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Some Clecos do not require the application pliers but use a wing nut.

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And others use a hex nut.  Anyone know why there is a copper surface coating?

The Clecos are surpisingly inexpensive.  On Ebay I have seen the spring loaded fasteners as cheap as $AUD1 each, and the pliers at $AUD15.    I bought a kit comprising pliers and 20 fasteners for $AUD49.  Ebay UK has the best selection and many have free postage.  The range on US sites is good, but postage costs assigned by Ebay are astronomical.

(A reader has commented……

The Clecos and other skin pins are colour coded, silver 3/32, copper colour 1/8; Black 5/32′ gold 3/16 brown 1/4…..     thankyou “someone”.)

 

 

Small Tube Bender

 

I have recently been busy installing a steam powered water injector on the 3″ Fowler traction engine.  Involved quite a few bends in 1/4″ copper pipe.

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Some of the new pipework on the traction engine.  Since this photo, I have also made the winch functional.  (pics of that in future post)

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Hand pipe benders.

I was not totally satisfied with the regularity in the bends, or the straightness of the runs in the pipe.  That provoked some discussion at our model engineering group, and one member (Stuart T) showed us the pipe bender which he had made some years ago.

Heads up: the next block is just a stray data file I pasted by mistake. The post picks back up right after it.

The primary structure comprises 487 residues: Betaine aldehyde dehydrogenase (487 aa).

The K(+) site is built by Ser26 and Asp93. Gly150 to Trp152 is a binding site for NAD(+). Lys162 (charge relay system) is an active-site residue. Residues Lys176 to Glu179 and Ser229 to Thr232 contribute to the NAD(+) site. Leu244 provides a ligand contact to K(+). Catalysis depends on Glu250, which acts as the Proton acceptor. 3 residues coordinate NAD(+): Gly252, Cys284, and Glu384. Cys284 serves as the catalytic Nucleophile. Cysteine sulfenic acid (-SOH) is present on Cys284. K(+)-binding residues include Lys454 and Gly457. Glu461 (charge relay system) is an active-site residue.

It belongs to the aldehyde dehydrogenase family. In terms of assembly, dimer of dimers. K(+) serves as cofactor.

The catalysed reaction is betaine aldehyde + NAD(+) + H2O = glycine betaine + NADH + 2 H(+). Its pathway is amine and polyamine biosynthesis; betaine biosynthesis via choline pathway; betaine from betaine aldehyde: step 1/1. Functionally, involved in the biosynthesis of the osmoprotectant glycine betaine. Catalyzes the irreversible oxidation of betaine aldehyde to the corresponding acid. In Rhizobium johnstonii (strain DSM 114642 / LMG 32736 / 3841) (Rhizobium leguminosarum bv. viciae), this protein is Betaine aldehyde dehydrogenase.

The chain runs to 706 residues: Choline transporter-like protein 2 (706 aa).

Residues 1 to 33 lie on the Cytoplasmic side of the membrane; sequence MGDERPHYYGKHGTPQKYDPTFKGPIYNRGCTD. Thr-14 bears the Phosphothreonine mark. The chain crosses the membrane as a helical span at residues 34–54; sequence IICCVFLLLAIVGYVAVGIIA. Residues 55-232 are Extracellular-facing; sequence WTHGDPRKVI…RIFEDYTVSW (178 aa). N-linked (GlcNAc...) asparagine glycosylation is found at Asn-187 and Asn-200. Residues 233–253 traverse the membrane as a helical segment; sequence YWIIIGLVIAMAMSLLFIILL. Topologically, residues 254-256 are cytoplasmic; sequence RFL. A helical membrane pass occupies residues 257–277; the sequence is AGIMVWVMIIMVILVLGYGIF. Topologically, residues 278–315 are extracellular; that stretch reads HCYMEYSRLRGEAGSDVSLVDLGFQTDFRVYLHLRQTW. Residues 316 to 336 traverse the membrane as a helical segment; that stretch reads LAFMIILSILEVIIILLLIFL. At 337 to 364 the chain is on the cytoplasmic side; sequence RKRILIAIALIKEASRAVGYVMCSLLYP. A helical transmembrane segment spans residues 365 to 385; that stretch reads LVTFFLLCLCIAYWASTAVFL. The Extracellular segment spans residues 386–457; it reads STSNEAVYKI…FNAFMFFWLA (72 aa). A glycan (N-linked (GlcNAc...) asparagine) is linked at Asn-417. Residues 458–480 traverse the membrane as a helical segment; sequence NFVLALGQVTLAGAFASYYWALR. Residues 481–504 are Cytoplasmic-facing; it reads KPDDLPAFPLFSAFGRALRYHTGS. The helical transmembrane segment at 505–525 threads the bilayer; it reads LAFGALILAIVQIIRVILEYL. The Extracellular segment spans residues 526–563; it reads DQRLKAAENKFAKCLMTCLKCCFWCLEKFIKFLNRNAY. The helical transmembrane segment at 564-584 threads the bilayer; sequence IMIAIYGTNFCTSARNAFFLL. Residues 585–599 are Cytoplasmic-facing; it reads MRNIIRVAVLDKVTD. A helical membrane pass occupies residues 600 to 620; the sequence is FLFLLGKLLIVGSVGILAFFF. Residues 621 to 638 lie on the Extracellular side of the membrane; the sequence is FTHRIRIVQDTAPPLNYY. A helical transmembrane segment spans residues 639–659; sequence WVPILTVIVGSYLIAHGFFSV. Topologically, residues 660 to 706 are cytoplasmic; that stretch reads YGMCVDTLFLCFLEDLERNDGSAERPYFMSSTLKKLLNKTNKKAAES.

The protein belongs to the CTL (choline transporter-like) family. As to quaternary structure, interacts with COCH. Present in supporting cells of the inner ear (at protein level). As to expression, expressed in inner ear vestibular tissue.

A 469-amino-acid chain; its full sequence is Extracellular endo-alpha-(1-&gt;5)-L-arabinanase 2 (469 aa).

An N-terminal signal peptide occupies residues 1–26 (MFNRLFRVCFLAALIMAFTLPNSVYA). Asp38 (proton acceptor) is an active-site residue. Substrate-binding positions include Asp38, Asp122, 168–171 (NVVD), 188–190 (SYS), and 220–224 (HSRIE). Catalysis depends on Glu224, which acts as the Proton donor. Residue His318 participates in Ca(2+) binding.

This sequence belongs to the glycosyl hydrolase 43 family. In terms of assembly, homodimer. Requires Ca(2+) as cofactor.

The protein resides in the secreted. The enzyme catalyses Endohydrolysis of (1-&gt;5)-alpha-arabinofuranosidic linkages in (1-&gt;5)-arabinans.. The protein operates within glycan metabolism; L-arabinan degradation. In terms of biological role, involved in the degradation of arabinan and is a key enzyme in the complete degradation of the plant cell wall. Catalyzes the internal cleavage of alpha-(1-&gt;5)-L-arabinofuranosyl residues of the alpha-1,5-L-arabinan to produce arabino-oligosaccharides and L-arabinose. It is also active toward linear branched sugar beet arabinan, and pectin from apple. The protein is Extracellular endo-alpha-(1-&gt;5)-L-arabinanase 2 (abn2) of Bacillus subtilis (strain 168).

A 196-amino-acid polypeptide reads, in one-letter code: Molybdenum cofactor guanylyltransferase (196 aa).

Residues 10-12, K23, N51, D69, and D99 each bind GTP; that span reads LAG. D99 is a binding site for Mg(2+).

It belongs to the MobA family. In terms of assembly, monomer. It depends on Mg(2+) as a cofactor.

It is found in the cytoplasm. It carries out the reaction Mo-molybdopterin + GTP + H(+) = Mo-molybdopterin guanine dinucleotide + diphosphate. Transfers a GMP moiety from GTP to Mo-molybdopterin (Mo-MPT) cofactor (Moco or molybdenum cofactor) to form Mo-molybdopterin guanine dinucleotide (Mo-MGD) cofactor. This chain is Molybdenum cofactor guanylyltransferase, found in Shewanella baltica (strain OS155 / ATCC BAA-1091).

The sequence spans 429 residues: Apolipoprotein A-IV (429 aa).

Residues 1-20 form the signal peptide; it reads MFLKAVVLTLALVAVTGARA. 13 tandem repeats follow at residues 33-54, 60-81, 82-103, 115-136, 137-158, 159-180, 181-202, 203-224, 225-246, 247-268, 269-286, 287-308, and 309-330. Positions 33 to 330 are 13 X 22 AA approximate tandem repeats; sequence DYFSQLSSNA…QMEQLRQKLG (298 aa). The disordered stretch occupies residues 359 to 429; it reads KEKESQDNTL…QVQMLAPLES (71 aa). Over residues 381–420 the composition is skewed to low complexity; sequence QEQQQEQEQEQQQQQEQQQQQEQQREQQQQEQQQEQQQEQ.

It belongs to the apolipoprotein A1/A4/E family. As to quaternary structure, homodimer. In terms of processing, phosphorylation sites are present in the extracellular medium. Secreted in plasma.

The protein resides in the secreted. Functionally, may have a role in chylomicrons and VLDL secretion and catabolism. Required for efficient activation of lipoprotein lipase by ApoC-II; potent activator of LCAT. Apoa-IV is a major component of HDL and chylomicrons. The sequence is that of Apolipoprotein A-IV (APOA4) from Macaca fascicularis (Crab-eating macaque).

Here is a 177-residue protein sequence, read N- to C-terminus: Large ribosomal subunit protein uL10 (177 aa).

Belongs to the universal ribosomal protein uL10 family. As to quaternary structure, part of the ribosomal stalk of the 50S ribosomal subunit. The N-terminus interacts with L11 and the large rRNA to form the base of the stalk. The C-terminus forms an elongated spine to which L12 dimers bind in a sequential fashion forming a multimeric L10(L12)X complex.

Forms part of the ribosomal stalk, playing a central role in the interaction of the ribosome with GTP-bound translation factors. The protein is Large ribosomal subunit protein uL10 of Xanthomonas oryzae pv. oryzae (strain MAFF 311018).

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Pipe bender designed and made by Stuart Tankard.

 

As you can see it has a  heavy duty frame,  shoulder bolts holding the rolls with machined slots for various sized pipe, and a 19mm hex connector for the driving battery drill.  A demonstration of pipe bending on this machine convinced me of its superiority to the hand held benders

Fortunately for me Stuart still had the plans which he had drawn up, so I made my own bender.  I made a couple of changes to Stuart’s design.  I made a 1/4″ hex on the driving screw, to accept the commonly used connector for battery drills.  And I did not have any suitable bronze for the main bush, so I made a brass bush, which incororated  a thrust ball bearing which engages during the bending procedure.  Probably unecessary but it was there in my junk drawer so I used it.

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The radius of the bend in the tube is determined by the radius of the roll.  1″, 3/4″ and 1.5″.  Each radius has grooves for 1/8″ 3/16″ 1/4″ 5/16″ 3/8″ and 1/2″ tube.  Since then I have also made 2″ rolls.

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Aluminium rod for the rolls.  

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Using a bearing to centralise the tailstock end before center drilling.